Although the frozen north seems to be a beacon for hard rock and metal, not every band that emerges from the ice is listenable, much less enjoyable. The second studio album for Blinded Colony (and the first featuring John Schuster on vocals) is thankfully, one of the good ones. With Bedtime Prayers, Blinded Colony embraces nearly every metal cliché and successfully turns each one on its ear to produce a unique sounding album while avoiding the sophomore slump. The self-produced effort is one of the rare exceptions in which a band benefits from a completely internal approach. In most cases, when a band chooses to produce their own album, it’s either due to lack of funds or an abundance of ego. The nine tracks on Bedtime Prayers are short, sweet and leave the listener wanting more, sounding both fresh and polished. Without charging into the realm of musical masturbation, the songs are carefully orchestrated, often containing several movements throughout. New addition Schuster’s vocals compliment the chugging guitars and use (as opposed to abuse) of synthesizers with a nice mix of melody, rasp and well-placed screams for emphasis. Lyrically, the bulk of the material on Bedtime Prayers deals with a serious contemplation of faith—or a lack of. Recurring themes of man vs. religion vs. himself prevail. Whereas many bands of the genre beat the topic to death with trite, whining treatises, Blinded Colony offers some profound observations.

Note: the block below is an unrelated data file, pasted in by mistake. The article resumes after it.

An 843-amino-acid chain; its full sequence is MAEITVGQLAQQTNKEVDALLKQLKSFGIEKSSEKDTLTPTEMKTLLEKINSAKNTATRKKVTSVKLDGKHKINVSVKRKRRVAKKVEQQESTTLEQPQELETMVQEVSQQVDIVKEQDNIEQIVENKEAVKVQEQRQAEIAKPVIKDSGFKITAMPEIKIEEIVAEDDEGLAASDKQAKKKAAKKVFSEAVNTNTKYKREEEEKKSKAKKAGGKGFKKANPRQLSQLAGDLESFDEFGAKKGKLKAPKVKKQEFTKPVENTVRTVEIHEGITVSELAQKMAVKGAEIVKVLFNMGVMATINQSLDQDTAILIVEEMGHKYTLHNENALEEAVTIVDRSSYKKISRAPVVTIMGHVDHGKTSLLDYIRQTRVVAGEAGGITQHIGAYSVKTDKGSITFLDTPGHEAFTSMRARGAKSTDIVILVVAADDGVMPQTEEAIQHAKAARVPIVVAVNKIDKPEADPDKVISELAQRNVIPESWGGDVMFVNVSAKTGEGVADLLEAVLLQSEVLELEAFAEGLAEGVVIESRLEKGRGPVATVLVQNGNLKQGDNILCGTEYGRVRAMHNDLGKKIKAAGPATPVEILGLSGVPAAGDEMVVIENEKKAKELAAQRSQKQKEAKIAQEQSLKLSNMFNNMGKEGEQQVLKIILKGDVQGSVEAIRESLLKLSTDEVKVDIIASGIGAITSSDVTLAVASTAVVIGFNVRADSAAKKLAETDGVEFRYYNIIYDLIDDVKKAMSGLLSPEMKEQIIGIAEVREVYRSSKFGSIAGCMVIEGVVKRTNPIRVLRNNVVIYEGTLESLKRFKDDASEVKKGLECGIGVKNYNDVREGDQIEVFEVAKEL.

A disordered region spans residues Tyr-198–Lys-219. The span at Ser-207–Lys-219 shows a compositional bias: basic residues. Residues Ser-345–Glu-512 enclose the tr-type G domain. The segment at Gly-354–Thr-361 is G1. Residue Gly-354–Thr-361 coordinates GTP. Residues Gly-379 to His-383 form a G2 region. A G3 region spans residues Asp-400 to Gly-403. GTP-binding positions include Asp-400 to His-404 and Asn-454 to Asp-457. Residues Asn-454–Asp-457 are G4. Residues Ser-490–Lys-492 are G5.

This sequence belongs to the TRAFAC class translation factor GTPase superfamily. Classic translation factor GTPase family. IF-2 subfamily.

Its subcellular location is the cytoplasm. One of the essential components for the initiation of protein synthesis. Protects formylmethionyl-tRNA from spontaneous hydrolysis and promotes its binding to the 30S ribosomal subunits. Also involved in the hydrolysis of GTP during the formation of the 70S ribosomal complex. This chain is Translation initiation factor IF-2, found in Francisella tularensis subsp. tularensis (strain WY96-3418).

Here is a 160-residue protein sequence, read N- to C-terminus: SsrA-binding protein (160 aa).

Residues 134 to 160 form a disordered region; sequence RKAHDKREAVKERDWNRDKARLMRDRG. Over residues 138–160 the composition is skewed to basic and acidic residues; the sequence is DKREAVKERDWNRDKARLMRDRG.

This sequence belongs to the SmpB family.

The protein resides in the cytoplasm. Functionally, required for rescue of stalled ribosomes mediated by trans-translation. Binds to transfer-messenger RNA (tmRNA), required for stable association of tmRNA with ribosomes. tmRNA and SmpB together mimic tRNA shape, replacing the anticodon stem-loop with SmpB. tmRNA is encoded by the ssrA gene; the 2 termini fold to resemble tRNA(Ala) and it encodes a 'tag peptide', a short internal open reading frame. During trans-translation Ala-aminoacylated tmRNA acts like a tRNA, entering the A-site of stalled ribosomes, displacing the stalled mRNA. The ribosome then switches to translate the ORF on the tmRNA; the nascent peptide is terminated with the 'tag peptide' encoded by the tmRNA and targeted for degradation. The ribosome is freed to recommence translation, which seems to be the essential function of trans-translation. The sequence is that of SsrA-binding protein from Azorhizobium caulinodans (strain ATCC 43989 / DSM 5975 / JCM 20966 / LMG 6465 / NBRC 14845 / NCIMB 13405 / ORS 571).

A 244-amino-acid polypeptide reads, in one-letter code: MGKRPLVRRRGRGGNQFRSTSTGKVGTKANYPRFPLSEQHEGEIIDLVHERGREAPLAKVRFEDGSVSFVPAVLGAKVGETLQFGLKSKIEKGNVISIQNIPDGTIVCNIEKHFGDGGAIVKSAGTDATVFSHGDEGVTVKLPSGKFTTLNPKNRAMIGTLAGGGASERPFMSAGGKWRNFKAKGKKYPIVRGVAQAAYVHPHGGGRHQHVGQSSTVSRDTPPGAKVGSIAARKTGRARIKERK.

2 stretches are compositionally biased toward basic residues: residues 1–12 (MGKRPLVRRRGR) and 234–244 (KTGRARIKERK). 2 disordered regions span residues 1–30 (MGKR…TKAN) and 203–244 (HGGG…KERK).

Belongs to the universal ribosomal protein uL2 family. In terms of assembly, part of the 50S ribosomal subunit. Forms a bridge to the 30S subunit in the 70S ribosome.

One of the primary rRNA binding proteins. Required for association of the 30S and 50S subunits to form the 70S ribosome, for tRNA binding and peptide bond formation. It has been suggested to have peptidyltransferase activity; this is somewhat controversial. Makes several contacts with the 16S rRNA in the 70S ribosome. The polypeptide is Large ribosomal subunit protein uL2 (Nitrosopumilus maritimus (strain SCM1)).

// Sound Affects
"The man whose songs were recorded by Johnny Cash, Alan Jackson, Ricky Skaggs, David Allan Coe, The Highwaymen, and countless others succumbs to time’s cruel cue that the only token of permanence we have to offer are the effects of shared moments and memories.READ the article